Doctors Monitor Rep. Giffords' Brain For Swelling
RENEE MONTAGNE, host:
And now for an update on Congresswoman Gabrielle Giffords. Doctors treating her say they have been encouraged by her progress so far. They say it appears the bullet that passed through the left side of her head did not damage the most critical parts of her brain. NPR's Jon Hamilton reports that neurosurgeons watching the case say Giffords has a chance of recovery if she remains stable for just a couple more days.
JON HAMILTON: During a press conference at University Medical Center in Tucson yesterday, doctors said Giffords' condition hadn't changed, and that was a good thing. Dr. Michael Lemole is one of the surgeons who operated on Giffords. He says she was continuing to respond to the sort of simple commands that test a patient's ability to communicate.
Dr. MICHAEL LEMOLE (University Medical Center): It could be showing us their thumb, perhaps two fingers, gripping a hand, wiggling toes. All of those are simple commands that she can do even though, for example, she has a breathing tube in place that would preclude more complex communication.
HAMILTON: That's remarkable with the type of injury that's usually fatal.
Neil Martin, the chairman of neurosurgery at UCLA, says it means the initial damage from the bullet wasn't nearly as bad as it could have been.
Dr. NEIL MARTIN (UCLA): You know, there are about as many favorable signs so far as one could have when dealing with a gunshot wound to the brain.
HAMILTON: But Martin says that in public remarks the doctors treating Giffords have avoided addressing certain questions.
NEIL MARTIN: What we have not heard is whether or not she has any movement in the right arm or hand. That is critically important, because the right arm and hand control centers are close by, adjacent to the critical language centers in the left cerebral hemisphere, and that apparently was the area impacted by the bullet.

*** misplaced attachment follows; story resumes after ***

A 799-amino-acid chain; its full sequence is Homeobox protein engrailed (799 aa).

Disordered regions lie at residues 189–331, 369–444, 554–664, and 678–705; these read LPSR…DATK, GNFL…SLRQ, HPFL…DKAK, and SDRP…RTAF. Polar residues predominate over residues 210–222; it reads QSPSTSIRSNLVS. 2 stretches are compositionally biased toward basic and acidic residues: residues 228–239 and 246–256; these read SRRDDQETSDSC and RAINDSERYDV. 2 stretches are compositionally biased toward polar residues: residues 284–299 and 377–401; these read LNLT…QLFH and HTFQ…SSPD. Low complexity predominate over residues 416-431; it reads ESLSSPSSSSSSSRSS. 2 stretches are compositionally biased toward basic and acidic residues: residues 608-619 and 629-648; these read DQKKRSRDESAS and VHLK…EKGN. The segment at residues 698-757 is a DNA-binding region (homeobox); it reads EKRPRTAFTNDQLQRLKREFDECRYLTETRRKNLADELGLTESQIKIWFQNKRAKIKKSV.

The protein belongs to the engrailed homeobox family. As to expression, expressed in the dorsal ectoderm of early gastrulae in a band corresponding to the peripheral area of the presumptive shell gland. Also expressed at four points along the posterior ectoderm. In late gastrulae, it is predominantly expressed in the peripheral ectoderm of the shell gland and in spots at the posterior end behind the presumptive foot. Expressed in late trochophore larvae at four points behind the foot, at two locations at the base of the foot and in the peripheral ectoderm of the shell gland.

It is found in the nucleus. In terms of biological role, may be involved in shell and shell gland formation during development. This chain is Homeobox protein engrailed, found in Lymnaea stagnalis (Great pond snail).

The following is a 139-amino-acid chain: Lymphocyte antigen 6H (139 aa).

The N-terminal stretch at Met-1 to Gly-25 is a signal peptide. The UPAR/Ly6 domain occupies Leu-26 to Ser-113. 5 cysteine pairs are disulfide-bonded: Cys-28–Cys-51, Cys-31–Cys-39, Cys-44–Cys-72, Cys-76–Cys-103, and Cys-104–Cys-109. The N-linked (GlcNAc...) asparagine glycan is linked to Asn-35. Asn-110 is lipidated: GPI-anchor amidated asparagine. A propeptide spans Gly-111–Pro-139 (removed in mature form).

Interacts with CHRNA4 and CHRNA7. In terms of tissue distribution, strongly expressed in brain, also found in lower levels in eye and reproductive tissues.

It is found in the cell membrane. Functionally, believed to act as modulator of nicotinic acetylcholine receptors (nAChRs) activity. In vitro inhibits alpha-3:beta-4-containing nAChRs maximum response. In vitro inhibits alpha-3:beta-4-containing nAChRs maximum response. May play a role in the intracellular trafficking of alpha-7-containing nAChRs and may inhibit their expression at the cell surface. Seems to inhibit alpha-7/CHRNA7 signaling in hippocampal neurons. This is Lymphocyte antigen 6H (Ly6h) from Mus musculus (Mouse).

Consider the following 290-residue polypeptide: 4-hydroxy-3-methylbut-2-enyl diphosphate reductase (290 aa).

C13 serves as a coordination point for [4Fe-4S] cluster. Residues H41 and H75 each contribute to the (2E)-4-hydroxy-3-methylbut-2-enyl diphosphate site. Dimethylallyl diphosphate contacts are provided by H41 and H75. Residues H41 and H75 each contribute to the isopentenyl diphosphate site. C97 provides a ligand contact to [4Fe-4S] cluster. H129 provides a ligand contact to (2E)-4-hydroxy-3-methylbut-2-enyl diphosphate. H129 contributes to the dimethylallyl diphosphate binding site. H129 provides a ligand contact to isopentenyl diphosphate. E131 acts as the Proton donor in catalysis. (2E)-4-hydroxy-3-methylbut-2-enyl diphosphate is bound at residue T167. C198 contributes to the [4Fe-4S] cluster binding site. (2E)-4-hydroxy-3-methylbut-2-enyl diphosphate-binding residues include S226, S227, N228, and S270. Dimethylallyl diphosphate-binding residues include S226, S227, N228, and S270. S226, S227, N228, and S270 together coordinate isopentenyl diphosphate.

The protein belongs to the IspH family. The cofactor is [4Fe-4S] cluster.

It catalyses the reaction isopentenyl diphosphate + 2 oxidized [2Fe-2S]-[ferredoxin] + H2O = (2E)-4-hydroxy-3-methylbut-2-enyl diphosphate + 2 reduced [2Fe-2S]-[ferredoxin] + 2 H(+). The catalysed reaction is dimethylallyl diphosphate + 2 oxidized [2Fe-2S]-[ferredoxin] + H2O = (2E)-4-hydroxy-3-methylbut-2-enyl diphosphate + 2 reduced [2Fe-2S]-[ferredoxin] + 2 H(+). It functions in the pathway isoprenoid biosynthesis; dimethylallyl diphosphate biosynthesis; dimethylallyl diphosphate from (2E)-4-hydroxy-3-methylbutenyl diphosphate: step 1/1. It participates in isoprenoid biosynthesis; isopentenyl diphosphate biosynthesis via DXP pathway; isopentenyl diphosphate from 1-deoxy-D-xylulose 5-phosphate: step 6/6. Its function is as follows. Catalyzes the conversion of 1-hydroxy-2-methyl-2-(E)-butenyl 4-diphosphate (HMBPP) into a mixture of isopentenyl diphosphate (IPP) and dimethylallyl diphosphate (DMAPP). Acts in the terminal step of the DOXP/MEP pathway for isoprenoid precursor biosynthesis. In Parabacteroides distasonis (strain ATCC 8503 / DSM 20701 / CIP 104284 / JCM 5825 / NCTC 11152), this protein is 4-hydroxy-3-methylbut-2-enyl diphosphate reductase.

HAMILTON: Martin also says that Giffords is still in the time period when patients with brain injuries can get worse quickly.
Dr. MARTIN: Although the prognostic signs for survival are good, there still is a possibility that despite the best possible medical care, some serious complication could arise and be very, very critical.
HAMILTON: The biggest concern is usually swelling of the brain.
Henry Brem, the chief of neurosurgery at Johns Hopkins Hospital in Baltimore, says that can cause two different problems.
Dr. HENRY BREM (Chief of Neurosurgery, Johns Hopkins Hospital): The swelling in and of itself could be a problem because if it's compressed in a thick skull then it can cause damage to the brain. But even more significantly, if the brain swells, then it can have difficulty getting enough blood and then you can have secondary strokes.
HAMILTON: The doctors treating Giffords have tried to head off these complications by temporarily removing a part of her skull. That gives her brain some room to swell. But Brem says there are other risks too, including bleeding, blood clots, infection and seizures.
Dr. BREM: Seizures can occur in any surgery. Any kind of injury to the brain there's a 4 or 5 percent risk of having a seizure.
HAMILTON: That's rarely a fatal problem, though.
Jonathan Jagid, a neurosurgeon at the University of Miami, says what happens to Giffords next will depend largely on her doctors' ability to keep their patient stable for at least another couple of days.
Dr. JONATHAN JAGID (Neurosurgeon, University of Miami): The strategy now is just to very aggressively keep the pressure inside the skull at a normal level.
HAMILTON: Until the risk of swelling begins to go down.
Dr. JAGID: As long as they can keep that under control, that in conjunction with her initial exam being as good as it was, I think it's likely that she can make a very reasonable recovery from the injury.
HAMILTON: But neurosurgeons say a reasonable recovery rarely means a complete recovery. Most people who suffer gunshot wounds to the head and survive have some long-term problems. These may include memory lapses, difficulty with speech, loss of vision, and weakness or paralysis on one side of the body.
Jon Hamilton, NPR News.
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